Standard and Poor's upgrades India's foreign currency rating
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Standard and Poor's upgrades India's foreign currency rating

Wednesday, 17 December 2003, 08:00 Hrs
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NEW DELHI: Global rating agency major Standard and Poor's Tuesday raised India's long-term foreign currency rating to "stable" from "negative to stable" in view of the country's improving external finances.

The agency, however, retained the negative outlook on the country's local currency rating because of what it said was the government's continuing difficulty in addressing fiscal problems and structural reforms.

"Rapidly increasing external liquidity, sustained by growing foreign exchange reserves, and modest debt service payments sparked the revision in the foreign currency outlook," said Takahira Ogawa, credit analyst with Standard and Poor's.

India's stable and good economic prospects was another factor supporting the sovereign ratings, said the agency.

The Indian government has projected a seven percent economic growth in the fiscal year ending March 31, 2004, up from a moderate 4.3 percent in the previous year following a severe drought in some parts of the country.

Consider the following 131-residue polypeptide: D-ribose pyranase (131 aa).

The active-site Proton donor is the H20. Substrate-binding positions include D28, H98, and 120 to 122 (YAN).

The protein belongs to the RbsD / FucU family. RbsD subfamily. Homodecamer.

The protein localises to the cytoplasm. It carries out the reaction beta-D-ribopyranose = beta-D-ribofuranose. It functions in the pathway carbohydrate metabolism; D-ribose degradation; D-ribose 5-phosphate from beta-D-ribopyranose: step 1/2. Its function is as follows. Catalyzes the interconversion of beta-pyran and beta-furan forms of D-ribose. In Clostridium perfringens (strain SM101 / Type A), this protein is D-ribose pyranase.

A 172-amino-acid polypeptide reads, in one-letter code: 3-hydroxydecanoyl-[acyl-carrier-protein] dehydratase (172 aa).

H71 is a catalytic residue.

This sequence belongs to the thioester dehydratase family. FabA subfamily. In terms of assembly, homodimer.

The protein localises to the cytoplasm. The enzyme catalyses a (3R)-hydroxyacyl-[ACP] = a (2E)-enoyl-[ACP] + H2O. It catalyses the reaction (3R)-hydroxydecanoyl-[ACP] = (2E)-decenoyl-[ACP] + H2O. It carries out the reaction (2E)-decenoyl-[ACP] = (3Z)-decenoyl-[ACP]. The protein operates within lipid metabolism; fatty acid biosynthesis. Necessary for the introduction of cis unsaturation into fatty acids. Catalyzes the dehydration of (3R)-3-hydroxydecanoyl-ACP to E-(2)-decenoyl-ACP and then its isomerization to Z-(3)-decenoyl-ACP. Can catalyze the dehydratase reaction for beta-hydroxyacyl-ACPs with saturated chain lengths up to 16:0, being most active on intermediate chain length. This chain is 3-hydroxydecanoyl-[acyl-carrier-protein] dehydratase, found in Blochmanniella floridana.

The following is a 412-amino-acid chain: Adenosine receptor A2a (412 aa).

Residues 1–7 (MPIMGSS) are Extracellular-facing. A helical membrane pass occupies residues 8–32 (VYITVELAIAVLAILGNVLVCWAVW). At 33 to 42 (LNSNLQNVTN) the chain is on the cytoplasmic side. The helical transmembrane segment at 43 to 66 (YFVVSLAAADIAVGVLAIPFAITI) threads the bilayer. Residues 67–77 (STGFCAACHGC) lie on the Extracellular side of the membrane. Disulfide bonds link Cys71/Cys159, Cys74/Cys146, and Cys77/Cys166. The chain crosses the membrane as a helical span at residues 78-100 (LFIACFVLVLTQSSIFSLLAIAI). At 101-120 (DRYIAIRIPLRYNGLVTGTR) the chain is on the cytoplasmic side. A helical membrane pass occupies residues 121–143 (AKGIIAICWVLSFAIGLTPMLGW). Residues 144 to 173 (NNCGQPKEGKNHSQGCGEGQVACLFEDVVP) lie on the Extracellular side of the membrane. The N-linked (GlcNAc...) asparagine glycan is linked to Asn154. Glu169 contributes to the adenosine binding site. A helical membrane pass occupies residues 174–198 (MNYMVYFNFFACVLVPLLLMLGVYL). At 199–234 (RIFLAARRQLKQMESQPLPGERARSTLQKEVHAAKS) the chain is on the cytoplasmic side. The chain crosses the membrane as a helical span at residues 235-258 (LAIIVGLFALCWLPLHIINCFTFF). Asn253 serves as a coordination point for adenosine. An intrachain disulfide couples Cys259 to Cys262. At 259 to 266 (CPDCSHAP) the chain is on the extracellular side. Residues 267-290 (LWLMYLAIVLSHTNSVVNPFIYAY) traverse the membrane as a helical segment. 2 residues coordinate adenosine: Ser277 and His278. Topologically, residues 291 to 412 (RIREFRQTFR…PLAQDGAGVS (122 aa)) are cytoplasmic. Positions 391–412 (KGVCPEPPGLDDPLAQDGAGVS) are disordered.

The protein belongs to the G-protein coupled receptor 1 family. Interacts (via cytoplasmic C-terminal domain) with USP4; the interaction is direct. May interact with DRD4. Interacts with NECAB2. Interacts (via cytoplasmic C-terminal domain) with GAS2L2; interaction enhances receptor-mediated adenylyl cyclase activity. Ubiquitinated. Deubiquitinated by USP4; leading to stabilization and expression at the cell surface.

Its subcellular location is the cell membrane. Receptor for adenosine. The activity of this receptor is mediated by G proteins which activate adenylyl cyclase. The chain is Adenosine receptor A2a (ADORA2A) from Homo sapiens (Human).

Standard and Poor's said India was expected to achieve a five to six percent economic growth in the medium term and this should help cushion the impact of its high fiscal deficit.

"Nevertheless, rising public debt and increasing fiscal inflexibility remain the most pressing issues for the government," said Ogawa, noting the government must accelerate progress in structural reform.

"Resistance from vested interests, including bureaucrats and politicians, has hindered government efforts to reduce restrictions such as land ownership and labour markets," he said.

In addition, continued over-protection of small-scale industries had lowered the country's growth prospects to the current level, said the agency.

"Although deregulation and privatisation are slowly taking place, public sector reform has not yet started," said Standard and Poor's rating review report.

"Annual borrowing by the state and central governments and their enterprises equal almost the entire financial savings of the country.

"A growing share of public spending is diverted to meet interest payments and salaries for a bloated civil service. As a result, public investment declined to only six percent of gross domestic product from 10 percent a decade ago."

Ogawa said, "The outlook on India's local currency ratings could be revised to stable if the government manages to reverse its fiscal trajectory by reducing the deficit and accelerating structural reform.

"This would also improve prospects for the foreign currency rating."

Source: IANS
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